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ER physician recommends protective gear for popular hands-free scooters


ER physician recommends protective gear for popular hands-free scooters


It’s the toy that’s on almost every child’s Christmas list this year, but hands-free motorized scooters come with a risk for severe injuries, according to an emergency room physician at the west campus of the Texas Children’s Hospital.


Head injuries, concussions, sprains and fractures are the biggest concern with any moving hands-free device, says Dr. Kay Leaming-Van Zandt.


These motorized self-balancing scooters, or “hoverboard” segways as they’re sometimes called, are no exception.


“I have seen and treated a few patients within The Texas Children’s emergency centre with elbow and wrist fractures due to falling off of the hoverboard segways,” she says.


Andrea Knipfel bought her 13-year old son Matt one of the devices for his birthday. After an hour, he was zipping confidently around her house and the neighborhood. He’s been lucky, while some of his friends have had near misses.


 “We’ve had a lot of friends come over and want to try it,” says Knipfel. “We have kids who have literally fallen backwards and scared the heck out of me because I’m afraid they’re going to bang their head.”


Dr. Leaming-Van Zandt says riders should wear protective gear like a safety-certified helmet, wrist guards and elbow and knee pads.


Knipfel says it’s also a good idea to start learning on carpet to protect against falling. And, she says riders need to pay attention to the beeping noise that signals your battery is about to die.

“It’s got about a 2 to 3 hour charge so you can be riding on it, and when it starts to beep, if you’ve been riding for too long and it stops, you will come off of it,” says Knipfel.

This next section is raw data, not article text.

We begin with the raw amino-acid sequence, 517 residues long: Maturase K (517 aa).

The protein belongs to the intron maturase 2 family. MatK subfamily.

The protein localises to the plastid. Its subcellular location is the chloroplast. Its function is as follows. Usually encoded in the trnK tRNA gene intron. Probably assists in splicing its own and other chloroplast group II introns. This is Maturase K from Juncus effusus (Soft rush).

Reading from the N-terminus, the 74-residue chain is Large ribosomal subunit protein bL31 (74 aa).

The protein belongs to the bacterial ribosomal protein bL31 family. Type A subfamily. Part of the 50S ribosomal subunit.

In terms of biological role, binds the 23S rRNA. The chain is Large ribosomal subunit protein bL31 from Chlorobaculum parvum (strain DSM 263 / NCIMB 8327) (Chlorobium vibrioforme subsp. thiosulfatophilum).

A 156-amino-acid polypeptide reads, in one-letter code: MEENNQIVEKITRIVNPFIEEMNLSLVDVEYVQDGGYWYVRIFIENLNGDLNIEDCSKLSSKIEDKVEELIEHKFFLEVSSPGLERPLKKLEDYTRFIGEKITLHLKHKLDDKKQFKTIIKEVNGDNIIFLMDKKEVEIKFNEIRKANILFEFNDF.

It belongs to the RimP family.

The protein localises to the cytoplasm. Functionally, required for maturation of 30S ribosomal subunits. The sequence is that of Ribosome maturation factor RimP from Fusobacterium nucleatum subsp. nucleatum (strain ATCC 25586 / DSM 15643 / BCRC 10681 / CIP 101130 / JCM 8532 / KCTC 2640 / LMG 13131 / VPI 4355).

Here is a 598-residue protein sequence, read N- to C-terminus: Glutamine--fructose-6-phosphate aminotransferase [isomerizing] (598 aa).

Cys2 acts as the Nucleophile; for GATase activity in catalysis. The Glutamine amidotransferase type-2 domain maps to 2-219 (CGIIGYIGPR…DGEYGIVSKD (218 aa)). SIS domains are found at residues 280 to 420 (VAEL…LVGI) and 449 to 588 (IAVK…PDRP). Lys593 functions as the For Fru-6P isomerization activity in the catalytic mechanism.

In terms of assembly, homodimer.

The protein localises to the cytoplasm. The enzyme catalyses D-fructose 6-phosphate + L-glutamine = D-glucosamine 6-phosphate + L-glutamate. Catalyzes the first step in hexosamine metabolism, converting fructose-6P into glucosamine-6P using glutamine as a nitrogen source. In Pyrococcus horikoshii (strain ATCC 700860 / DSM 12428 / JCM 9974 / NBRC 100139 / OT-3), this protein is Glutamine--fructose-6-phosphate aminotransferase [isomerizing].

According to Hov Board, which reviews the devices online, the best model for new riders is the “basic” with two 7-inch wheels. It has built in gyroscopes to help keep the rider steady and average speed is 7 miles per hour.


Due to patent troubles, this design has been copied by many different companies and depending on the name brand, it could cost anywhere from $300-$1,500.


There’s even a junior Little Bear model designed for smaller kids, but Dr. Leaming-Van Zandt says children under 5 should not be riding hands-free devices.


Hov Board recommends buying from a reputable seller on Amazon with a good warranty and refund policy. You can also find them online at Kohl’s and this holiday season.


“Hov” boards have exploded in popularity, especially on social media. Even the Houston Texans’ Arian Foster rides his to a game in order to “save his legs.” 


So, are walking-replacement devices here to stay or are they just the latest fad?


“He doesn’t walk anywhere now,” says Andrea Knipfel. “It’s so aggravating!” noting Matt has scratched a few kitchen cabinets with his fancy new segway.


Dr. Leaming-Van Zandt says it’s up to parents to buy their kids proper safety equipment and make sure they are riding responsibly. And, son’t forget to promote the benefits of walking on two legs!


 “Parents and caregivers need to take an active role in ensuring their children (are safe and) have a balanced schedule that includes exercise and physical activity.”